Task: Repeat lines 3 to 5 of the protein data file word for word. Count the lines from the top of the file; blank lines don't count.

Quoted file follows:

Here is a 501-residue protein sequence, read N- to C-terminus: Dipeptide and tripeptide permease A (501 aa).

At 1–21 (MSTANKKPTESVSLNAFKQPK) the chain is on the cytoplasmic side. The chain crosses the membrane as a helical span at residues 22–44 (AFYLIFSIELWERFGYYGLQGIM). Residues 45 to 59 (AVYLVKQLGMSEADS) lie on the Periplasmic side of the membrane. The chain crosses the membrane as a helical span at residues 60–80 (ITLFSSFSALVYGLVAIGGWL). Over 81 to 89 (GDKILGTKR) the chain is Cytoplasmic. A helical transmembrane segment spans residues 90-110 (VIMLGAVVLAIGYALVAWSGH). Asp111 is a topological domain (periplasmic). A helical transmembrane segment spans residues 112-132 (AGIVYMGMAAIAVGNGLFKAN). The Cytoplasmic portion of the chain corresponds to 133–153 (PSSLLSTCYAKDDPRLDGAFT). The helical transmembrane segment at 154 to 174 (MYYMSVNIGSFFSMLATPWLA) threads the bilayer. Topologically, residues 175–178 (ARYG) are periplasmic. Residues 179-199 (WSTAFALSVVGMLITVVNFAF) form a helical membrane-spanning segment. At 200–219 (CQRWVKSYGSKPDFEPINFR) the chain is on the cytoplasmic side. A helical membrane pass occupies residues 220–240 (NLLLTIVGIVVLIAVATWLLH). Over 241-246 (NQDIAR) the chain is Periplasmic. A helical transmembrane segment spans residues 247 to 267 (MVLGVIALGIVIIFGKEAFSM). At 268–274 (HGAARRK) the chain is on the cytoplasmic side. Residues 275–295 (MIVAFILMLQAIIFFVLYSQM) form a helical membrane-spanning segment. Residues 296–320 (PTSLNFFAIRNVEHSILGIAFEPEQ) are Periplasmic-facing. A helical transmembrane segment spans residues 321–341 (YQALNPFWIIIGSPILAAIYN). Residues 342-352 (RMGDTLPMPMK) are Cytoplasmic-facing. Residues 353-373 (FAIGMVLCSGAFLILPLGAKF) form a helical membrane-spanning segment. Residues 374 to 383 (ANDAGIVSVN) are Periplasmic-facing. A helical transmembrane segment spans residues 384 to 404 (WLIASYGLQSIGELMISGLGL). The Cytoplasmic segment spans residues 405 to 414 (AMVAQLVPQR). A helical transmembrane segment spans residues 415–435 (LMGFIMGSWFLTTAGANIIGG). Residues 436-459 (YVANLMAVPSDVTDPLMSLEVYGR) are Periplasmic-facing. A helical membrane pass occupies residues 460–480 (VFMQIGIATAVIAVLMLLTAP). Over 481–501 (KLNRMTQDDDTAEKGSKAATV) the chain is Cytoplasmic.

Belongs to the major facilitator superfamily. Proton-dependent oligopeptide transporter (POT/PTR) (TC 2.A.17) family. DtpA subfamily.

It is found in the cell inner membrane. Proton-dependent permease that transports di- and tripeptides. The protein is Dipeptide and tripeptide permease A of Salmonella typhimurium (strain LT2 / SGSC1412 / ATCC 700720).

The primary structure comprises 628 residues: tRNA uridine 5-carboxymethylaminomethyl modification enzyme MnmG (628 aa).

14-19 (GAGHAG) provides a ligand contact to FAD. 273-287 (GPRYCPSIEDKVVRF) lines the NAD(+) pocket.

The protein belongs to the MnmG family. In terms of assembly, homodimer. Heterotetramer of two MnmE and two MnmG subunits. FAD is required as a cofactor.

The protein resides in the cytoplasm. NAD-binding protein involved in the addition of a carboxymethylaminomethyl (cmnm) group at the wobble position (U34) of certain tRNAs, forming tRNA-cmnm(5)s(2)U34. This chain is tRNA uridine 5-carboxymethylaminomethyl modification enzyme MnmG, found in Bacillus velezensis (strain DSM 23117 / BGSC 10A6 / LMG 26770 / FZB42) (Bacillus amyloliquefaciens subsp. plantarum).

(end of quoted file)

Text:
Belongs to the major facilitator superfamily. Proton-dependent oligopeptide transporter (POT/PTR) (TC 2.A.17) family. DtpA subfamily.

It is found in the cell inner membrane. Proton-dependent permease that transports di- and tripeptides. The protein is Dipeptide and tripeptide permease A of Salmonella typhimurium (strain LT2 / SGSC1412 / ATCC 700720).

The primary structure comprises 628 residues: tRNA uridine 5-carboxymethylaminomethyl modification enzyme MnmG (628 aa).